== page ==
How can we keep track of the flow of electrons in redox reactions, and identify which species are reduced or oxidized? A useful method is to identify the oxidation numbers of each element in every compound of the redox reaction. Oxidation numbers describe the number of valence electrons an element contains relative to its normal valence electron state. For example, the oxidation number of Au3+ is +3 because it has lost 3 valence electrons.

    For example, in NO3 the nitrogen is assigned an oxidation number of +5 and each oxygen an oxidation number of –2. This arbitrary assignment corresponds to the nitrogen having lost its original five valence electrons to the electronegative oxygens. Note that the overall charge of the molecule agrees with the individual oxidation numbers of each element. The three oxygens have a combined "charge" of -6, combined with the +5 of nitrogen, contribute to the -1 charge of the entire molecule. In NO2, on the other hand, the neutrality of the compound implies that nitrogen has an oxidation number of + 4 and may be thought of as having one valence electron for itself, that is, one more electron than it had in NO3.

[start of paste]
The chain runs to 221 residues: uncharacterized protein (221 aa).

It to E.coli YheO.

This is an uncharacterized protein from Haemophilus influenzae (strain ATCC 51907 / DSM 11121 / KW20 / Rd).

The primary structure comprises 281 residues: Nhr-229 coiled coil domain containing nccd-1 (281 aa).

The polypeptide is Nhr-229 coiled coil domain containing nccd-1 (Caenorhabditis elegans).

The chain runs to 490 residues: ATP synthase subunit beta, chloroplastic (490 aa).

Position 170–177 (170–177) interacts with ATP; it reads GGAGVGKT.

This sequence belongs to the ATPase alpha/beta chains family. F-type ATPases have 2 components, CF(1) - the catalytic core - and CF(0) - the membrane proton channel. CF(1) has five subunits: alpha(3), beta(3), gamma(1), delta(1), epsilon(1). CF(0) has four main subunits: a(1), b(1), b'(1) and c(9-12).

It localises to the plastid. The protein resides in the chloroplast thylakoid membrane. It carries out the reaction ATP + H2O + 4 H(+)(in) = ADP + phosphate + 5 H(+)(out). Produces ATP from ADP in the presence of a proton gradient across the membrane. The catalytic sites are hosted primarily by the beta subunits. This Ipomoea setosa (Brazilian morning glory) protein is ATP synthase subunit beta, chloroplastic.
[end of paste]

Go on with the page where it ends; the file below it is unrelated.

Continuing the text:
The oxidation number of an element can vary between compounds, as shown in the case of nitrogen. Usually, it is simpler to obtain the oxidation number of elements by using the charge of the compound as a whole and the oxidation number of a few elements that always have the same oxidation number:

    • Oxygen always has an oxidation number of -2.
    • Alkali metals always have an oxidation number of +1.
    • Alkaline earth metals always have an oxidation number of +2.
    • Elements in atomic form (not ionized and not bonded to other elements) always have an oxidation number of 0.

    Several other elements have very few exceptions to their general oxidation numbers:

    • Hydrogen nearly always has an oxidation number of +1.
    • Halogens nearly always have an oxidation number of -1.